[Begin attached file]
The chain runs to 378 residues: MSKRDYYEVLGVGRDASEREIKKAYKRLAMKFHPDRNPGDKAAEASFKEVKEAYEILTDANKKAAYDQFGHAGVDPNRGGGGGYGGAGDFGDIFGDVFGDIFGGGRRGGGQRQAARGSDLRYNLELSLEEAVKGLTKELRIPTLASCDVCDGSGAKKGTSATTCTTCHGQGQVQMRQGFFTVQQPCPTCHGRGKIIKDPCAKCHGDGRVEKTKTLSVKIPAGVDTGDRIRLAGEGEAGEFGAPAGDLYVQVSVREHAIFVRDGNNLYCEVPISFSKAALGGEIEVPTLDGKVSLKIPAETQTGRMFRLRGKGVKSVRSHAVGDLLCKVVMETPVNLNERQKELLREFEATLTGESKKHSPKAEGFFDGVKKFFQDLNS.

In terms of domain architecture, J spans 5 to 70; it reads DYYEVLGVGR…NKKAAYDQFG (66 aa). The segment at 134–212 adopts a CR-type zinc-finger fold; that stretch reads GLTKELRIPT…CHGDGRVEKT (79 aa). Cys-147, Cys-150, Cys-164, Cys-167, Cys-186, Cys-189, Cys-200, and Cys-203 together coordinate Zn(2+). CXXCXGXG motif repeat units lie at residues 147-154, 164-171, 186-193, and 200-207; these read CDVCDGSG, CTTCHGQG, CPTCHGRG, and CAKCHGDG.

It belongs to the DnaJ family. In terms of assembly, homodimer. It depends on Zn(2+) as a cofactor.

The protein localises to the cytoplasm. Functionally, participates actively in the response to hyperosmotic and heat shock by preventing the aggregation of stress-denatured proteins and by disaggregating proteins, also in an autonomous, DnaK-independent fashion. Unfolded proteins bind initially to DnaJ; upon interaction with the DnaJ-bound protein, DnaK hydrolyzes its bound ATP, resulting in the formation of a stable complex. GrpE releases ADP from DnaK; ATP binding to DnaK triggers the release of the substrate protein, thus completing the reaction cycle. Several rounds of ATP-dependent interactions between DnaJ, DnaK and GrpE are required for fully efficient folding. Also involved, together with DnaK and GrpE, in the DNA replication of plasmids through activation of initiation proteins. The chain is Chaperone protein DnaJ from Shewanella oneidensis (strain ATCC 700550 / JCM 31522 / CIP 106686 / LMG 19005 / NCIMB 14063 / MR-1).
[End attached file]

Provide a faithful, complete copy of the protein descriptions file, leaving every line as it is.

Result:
The chain runs to 378 residues: MSKRDYYEVLGVGRDASEREIKKAYKRLAMKFHPDRNPGDKAAEASFKEVKEAYEILTDANKKAAYDQFGHAGVDPNRGGGGGYGGAGDFGDIFGDVFGDIFGGGRRGGGQRQAARGSDLRYNLELSLEEAVKGLTKELRIPTLASCDVCDGSGAKKGTSATTCTTCHGQGQVQMRQGFFTVQQPCPTCHGRGKIIKDPCAKCHGDGRVEKTKTLSVKIPAGVDTGDRIRLAGEGEAGEFGAPAGDLYVQVSVREHAIFVRDGNNLYCEVPISFSKAALGGEIEVPTLDGKVSLKIPAETQTGRMFRLRGKGVKSVRSHAVGDLLCKVVMETPVNLNERQKELLREFEATLTGESKKHSPKAEGFFDGVKKFFQDLNS.

In terms of domain architecture, J spans 5 to 70; it reads DYYEVLGVGR…NKKAAYDQFG (66 aa). The segment at 134–212 adopts a CR-type zinc-finger fold; that stretch reads GLTKELRIPT…CHGDGRVEKT (79 aa). Cys-147, Cys-150, Cys-164, Cys-167, Cys-186, Cys-189, Cys-200, and Cys-203 together coordinate Zn(2+). CXXCXGXG motif repeat units lie at residues 147-154, 164-171, 186-193, and 200-207; these read CDVCDGSG, CTTCHGQG, CPTCHGRG, and CAKCHGDG.

It belongs to the DnaJ family. In terms of assembly, homodimer. It depends on Zn(2+) as a cofactor.

The protein localises to the cytoplasm. Functionally, participates actively in the response to hyperosmotic and heat shock by preventing the aggregation of stress-denatured proteins and by disaggregating proteins, also in an autonomous, DnaK-independent fashion. Unfolded proteins bind initially to DnaJ; upon interaction with the DnaJ-bound protein, DnaK hydrolyzes its bound ATP, resulting in the formation of a stable complex. GrpE releases ADP from DnaK; ATP binding to DnaK triggers the release of the substrate protein, thus completing the reaction cycle. Several rounds of ATP-dependent interactions between DnaJ, DnaK and GrpE are required for fully efficient folding. Also involved, together with DnaK and GrpE, in the DNA replication of plasmids through activation of initiation proteins. The chain is Chaperone protein DnaJ from Shewanella oneidensis (strain ATCC 700550 / JCM 31522 / CIP 106686 / LMG 19005 / NCIMB 14063 / MR-1).